(CNN) -- Bill Cosby's defense lawyer says he is concerned about the entertainer's health following what he described as an "unfair" aggravated indecent assault trial that ended in a mistrial Saturday.
Prosecutors said Cosby, 79, drugged and sexually assaulted Andrea Constand, the former director of operations for Temple University's women's basketball team, at his home near Philadelphia in January 2004. Cosby pleaded not guilty to the charges.
After more than six days of deliberation in Norristown, Pennsylvania, jurors were unable to come to a unanimous decision beyond a reasonable doubt.
In an exclusive interview with CNN's Jean Casarez, attorney Brian McMonagle said the jury's inability to reach a verdict made it clear the trial should end.
"It became a great concern of mine that these people had deliberated longer than the case has tried. Once a jury decides deadlock, what is the point to keep going?" McMonagle said.
Constand first told police about the alleged assault in January 2005, a year after she says it took place. The district attorney at the time declined to press charges, citing insufficient evidence. She sued Cosby in a civil suit and settled for an undisclosed amount in 2006.
In late 2014, dozens of women went public with accusations that Cosby drugged and sexually assaulted them over the course of his lengthy comedic career and in July 2015, a judge unsealed Cosby's deposition in that 2006 civil lawsuit. Cosby's admissions in that deposition led Montgomery County prosecutors to file charges against him.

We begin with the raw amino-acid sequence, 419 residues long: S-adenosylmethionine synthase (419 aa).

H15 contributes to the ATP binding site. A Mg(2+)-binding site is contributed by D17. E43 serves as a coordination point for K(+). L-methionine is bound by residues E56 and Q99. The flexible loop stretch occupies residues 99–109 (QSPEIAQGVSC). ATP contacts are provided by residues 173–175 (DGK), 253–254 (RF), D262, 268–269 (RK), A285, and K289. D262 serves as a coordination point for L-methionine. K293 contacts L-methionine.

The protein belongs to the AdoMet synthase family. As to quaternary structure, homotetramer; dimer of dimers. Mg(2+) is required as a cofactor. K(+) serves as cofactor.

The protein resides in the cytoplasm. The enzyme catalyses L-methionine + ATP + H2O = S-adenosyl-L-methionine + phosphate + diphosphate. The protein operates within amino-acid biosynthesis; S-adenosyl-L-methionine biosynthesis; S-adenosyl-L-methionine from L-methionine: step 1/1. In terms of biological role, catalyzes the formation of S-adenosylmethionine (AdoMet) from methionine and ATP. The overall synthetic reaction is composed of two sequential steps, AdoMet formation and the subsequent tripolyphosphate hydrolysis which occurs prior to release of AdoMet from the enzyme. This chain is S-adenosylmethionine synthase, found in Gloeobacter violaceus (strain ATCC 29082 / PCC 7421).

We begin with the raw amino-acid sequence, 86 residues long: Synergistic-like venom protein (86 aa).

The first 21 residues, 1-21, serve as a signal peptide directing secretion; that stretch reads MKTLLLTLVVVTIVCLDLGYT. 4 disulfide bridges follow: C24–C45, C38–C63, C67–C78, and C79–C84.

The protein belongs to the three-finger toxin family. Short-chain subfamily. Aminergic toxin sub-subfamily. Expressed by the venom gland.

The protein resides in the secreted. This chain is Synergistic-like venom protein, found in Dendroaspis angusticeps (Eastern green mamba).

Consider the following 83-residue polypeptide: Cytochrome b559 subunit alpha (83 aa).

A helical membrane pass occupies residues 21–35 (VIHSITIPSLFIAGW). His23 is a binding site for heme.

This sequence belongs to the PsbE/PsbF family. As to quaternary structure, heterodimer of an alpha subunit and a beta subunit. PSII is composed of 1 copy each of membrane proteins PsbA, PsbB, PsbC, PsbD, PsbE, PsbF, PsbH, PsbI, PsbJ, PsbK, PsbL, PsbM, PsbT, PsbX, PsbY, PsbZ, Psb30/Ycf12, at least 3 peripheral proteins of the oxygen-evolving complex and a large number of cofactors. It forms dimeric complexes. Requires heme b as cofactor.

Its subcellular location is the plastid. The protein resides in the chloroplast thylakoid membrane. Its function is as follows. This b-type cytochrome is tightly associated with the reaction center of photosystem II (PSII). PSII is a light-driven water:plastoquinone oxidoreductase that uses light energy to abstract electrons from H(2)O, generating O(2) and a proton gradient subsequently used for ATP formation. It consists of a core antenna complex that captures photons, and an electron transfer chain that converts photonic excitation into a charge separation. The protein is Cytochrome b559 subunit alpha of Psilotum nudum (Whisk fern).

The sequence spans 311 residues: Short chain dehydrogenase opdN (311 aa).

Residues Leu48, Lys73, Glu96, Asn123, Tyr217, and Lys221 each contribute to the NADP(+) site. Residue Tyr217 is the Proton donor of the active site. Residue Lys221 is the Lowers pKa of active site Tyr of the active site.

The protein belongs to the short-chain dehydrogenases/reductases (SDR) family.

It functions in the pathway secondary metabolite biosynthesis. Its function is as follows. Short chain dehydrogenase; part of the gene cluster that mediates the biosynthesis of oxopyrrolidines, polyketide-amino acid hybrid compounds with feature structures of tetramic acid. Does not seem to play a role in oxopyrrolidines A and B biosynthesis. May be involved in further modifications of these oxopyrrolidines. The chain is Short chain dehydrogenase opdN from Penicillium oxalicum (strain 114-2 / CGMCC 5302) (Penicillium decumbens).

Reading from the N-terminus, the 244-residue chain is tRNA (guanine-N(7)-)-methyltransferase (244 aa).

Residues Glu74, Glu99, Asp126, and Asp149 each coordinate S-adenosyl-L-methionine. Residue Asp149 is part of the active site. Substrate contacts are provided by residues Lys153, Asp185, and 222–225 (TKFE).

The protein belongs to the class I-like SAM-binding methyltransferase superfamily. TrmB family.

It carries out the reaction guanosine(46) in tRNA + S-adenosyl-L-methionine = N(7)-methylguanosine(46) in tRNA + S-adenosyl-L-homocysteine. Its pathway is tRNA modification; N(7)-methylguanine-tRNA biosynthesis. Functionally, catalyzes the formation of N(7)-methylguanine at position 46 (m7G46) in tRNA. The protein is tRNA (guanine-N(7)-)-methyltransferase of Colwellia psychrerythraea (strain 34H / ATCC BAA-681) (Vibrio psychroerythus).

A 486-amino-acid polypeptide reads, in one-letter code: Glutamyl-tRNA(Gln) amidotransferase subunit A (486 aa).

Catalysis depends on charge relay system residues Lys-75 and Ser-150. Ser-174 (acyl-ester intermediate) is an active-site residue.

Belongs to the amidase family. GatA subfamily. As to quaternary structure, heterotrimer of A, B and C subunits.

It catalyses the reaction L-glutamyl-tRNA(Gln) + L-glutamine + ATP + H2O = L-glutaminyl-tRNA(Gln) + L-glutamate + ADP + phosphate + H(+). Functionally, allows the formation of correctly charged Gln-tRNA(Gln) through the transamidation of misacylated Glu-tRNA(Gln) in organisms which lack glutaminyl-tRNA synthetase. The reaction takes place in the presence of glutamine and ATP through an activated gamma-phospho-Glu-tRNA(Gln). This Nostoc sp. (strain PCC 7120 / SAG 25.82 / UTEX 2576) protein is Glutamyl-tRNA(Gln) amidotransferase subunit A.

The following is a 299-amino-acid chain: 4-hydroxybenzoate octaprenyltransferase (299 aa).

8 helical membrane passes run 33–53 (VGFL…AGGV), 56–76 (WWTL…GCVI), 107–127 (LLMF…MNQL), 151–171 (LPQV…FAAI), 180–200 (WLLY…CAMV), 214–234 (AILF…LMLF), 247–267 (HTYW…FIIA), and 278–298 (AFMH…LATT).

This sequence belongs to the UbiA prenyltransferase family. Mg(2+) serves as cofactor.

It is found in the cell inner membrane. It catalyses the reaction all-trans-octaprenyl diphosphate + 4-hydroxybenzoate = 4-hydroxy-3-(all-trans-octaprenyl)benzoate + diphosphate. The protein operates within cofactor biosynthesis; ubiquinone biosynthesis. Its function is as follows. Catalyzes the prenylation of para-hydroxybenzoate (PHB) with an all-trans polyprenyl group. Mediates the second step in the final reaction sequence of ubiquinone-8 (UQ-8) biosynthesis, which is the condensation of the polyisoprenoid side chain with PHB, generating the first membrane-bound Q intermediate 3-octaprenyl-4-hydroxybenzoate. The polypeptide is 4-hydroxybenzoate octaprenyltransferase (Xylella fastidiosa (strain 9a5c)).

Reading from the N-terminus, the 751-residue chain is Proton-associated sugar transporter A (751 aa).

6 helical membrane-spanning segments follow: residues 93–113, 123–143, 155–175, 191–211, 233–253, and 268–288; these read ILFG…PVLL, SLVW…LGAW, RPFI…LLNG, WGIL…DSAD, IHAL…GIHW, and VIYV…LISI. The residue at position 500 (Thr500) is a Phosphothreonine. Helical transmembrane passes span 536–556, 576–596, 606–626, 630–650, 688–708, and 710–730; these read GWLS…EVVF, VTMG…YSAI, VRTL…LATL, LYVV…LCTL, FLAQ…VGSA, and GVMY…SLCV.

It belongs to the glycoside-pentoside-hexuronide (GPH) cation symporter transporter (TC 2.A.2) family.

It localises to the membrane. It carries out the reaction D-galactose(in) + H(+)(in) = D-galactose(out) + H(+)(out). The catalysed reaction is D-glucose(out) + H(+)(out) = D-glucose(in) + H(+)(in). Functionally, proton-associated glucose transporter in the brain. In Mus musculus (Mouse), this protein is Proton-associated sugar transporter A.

'Waiting so long, it's wrong'
McMonagle said he had always felt that this year's trial was unfair.
"Imagine it's you being asked to defend age-old accusations -- what do you do to defend that? Cosby is fortunate he has the money to get a proper defense," he said. "Waiting so long, it's wrong. Witnesses have died. We have run into walls trying to get records. We were fortunate that the 2005 investigation was so extensive."
McMonagle said asking Cosby to surrender had been difficult.
"(It was) hard on him. He had to be awakened from his home -- he is blind -- he had to be taken away. I've handled a lot of cases but I wasn't quite prepared for what I was going to see."
Cosby -- who is legally blind and carries a cane -- then had to endure a taxing trial, the attorney said.
"I have been greatly concerned for his health, I don't know if I can survive what he survived this week. This was difficult for me, and I don't know how he could sit in that room and endure what he did. He sat for 12 hours a day, he went without sleep for most of this trial -- I have no doubt it took a big toll on him."
But the entertainer had kept positive, McMonagle said: "... some of the most aggravating parts of our trial he kept us going, telling jokes, cracking a smile."
McMonagle said he respected Cosby's efforts to keep his family out of the courtroom spotlight.
"I see people using family as shields, he refused to do that, he refused to expose his family to circus-type atmosphere -- he was not going to use his family as a shield and I respect him for that. This was about him and he was not going to allow them to be shields."
Cosby had previously admitted to having an affair, McMonagle said, but that was not what he had been on trial for.
"As I said before, about the carrying-ons, I said 'listen, we don't run from the fact that this is a man who danced outside his marriage'."
After the judge declared a mistrial Saturday, prosecutors immediately announced they would retry the case. The judge said he would try to schedule a new trial within 120 days.
McMonagle said it was up to Cosby whether he would represent him in court again.
"If he wants me to go to battle for him again, I will."
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